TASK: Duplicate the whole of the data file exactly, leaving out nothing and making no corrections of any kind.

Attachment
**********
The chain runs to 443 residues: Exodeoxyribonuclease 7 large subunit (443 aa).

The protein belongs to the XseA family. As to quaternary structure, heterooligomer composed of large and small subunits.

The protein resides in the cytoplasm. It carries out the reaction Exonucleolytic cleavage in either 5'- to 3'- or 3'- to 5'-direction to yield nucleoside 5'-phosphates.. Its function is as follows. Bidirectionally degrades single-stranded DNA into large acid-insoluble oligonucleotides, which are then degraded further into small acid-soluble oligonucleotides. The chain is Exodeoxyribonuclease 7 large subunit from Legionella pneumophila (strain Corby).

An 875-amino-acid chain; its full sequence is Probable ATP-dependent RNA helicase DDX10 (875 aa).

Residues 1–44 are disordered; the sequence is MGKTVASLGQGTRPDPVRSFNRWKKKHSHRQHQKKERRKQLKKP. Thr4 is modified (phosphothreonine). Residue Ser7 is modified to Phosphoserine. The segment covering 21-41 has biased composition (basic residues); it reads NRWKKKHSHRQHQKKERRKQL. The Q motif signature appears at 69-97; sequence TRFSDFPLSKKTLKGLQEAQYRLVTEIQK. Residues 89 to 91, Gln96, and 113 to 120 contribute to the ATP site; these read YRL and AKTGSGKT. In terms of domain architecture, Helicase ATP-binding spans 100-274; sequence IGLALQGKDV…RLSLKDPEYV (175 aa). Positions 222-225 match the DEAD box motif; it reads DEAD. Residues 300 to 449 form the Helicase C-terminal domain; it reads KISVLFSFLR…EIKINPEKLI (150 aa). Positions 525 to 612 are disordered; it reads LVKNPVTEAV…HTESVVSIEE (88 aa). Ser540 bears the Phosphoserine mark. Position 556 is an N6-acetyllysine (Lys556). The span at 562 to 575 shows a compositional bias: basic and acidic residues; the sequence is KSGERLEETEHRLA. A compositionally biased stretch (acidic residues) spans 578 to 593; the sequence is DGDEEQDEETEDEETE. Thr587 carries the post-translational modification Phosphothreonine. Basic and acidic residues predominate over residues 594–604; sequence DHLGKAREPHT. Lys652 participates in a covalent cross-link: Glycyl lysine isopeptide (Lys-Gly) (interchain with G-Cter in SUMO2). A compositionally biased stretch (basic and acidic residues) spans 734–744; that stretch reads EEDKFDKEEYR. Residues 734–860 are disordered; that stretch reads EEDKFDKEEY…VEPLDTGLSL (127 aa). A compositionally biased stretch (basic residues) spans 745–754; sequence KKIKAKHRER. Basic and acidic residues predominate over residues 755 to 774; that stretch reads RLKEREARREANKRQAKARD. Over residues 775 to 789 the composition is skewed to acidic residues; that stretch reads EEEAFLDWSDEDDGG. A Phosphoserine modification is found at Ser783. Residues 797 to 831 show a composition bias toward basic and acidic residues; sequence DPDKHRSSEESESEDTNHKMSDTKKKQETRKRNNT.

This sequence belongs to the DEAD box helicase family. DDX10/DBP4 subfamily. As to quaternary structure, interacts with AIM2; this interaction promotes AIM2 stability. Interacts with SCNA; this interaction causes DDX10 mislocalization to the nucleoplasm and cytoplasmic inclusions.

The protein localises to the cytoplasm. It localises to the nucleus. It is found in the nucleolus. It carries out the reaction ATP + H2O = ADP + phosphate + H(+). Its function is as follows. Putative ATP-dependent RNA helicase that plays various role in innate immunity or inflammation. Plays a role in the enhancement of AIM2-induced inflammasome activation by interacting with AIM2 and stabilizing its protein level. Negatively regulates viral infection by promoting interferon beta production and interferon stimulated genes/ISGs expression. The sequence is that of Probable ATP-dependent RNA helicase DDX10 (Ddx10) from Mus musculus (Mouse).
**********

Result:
The chain runs to 443 residues: Exodeoxyribonuclease 7 large subunit (443 aa).

The protein belongs to the XseA family. As to quaternary structure, heterooligomer composed of large and small subunits.

The protein resides in the cytoplasm. It carries out the reaction Exonucleolytic cleavage in either 5'- to 3'- or 3'- to 5'-direction to yield nucleoside 5'-phosphates.. Its function is as follows. Bidirectionally degrades single-stranded DNA into large acid-insoluble oligonucleotides, which are then degraded further into small acid-soluble oligonucleotides. The chain is Exodeoxyribonuclease 7 large subunit from Legionella pneumophila (strain Corby).

An 875-amino-acid chain; its full sequence is Probable ATP-dependent RNA helicase DDX10 (875 aa).

Residues 1–44 are disordered; the sequence is MGKTVASLGQGTRPDPVRSFNRWKKKHSHRQHQKKERRKQLKKP. Thr4 is modified (phosphothreonine). Residue Ser7 is modified to Phosphoserine. The segment covering 21-41 has biased composition (basic residues); it reads NRWKKKHSHRQHQKKERRKQL. The Q motif signature appears at 69-97; sequence TRFSDFPLSKKTLKGLQEAQYRLVTEIQK. Residues 89 to 91, Gln96, and 113 to 120 contribute to the ATP site; these read YRL and AKTGSGKT. In terms of domain architecture, Helicase ATP-binding spans 100-274; sequence IGLALQGKDV…RLSLKDPEYV (175 aa). Positions 222-225 match the DEAD box motif; it reads DEAD. Residues 300 to 449 form the Helicase C-terminal domain; it reads KISVLFSFLR…EIKINPEKLI (150 aa). Positions 525 to 612 are disordered; it reads LVKNPVTEAV…HTESVVSIEE (88 aa). Ser540 bears the Phosphoserine mark. Position 556 is an N6-acetyllysine (Lys556). The span at 562 to 575 shows a compositional bias: basic and acidic residues; the sequence is KSGERLEETEHRLA. A compositionally biased stretch (acidic residues) spans 578 to 593; the sequence is DGDEEQDEETEDEETE. Thr587 carries the post-translational modification Phosphothreonine. Basic and acidic residues predominate over residues 594–604; sequence DHLGKAREPHT. Lys652 participates in a covalent cross-link: Glycyl lysine isopeptide (Lys-Gly) (interchain with G-Cter in SUMO2). A compositionally biased stretch (basic and acidic residues) spans 734–744; that stretch reads EEDKFDKEEYR. Residues 734–860 are disordered; that stretch reads EEDKFDKEEY…VEPLDTGLSL (127 aa). A compositionally biased stretch (basic residues) spans 745–754; sequence KKIKAKHRER. Basic and acidic residues predominate over residues 755 to 774; that stretch reads RLKEREARREANKRQAKARD. Over residues 775 to 789 the composition is skewed to acidic residues; that stretch reads EEEAFLDWSDEDDGG. A Phosphoserine modification is found at Ser783. Residues 797 to 831 show a composition bias toward basic and acidic residues; sequence DPDKHRSSEESESEDTNHKMSDTKKKQETRKRNNT.

This sequence belongs to the DEAD box helicase family. DDX10/DBP4 subfamily. As to quaternary structure, interacts with AIM2; this interaction promotes AIM2 stability. Interacts with SCNA; this interaction causes DDX10 mislocalization to the nucleoplasm and cytoplasmic inclusions.

The protein localises to the cytoplasm. It localises to the nucleus. It is found in the nucleolus. It carries out the reaction ATP + H2O = ADP + phosphate + H(+). Its function is as follows. Putative ATP-dependent RNA helicase that plays various role in innate immunity or inflammation. Plays a role in the enhancement of AIM2-induced inflammasome activation by interacting with AIM2 and stabilizing its protein level. Negatively regulates viral infection by promoting interferon beta production and interferon stimulated genes/ISGs expression. The sequence is that of Probable ATP-dependent RNA helicase DDX10 (Ddx10) from Mus musculus (Mouse).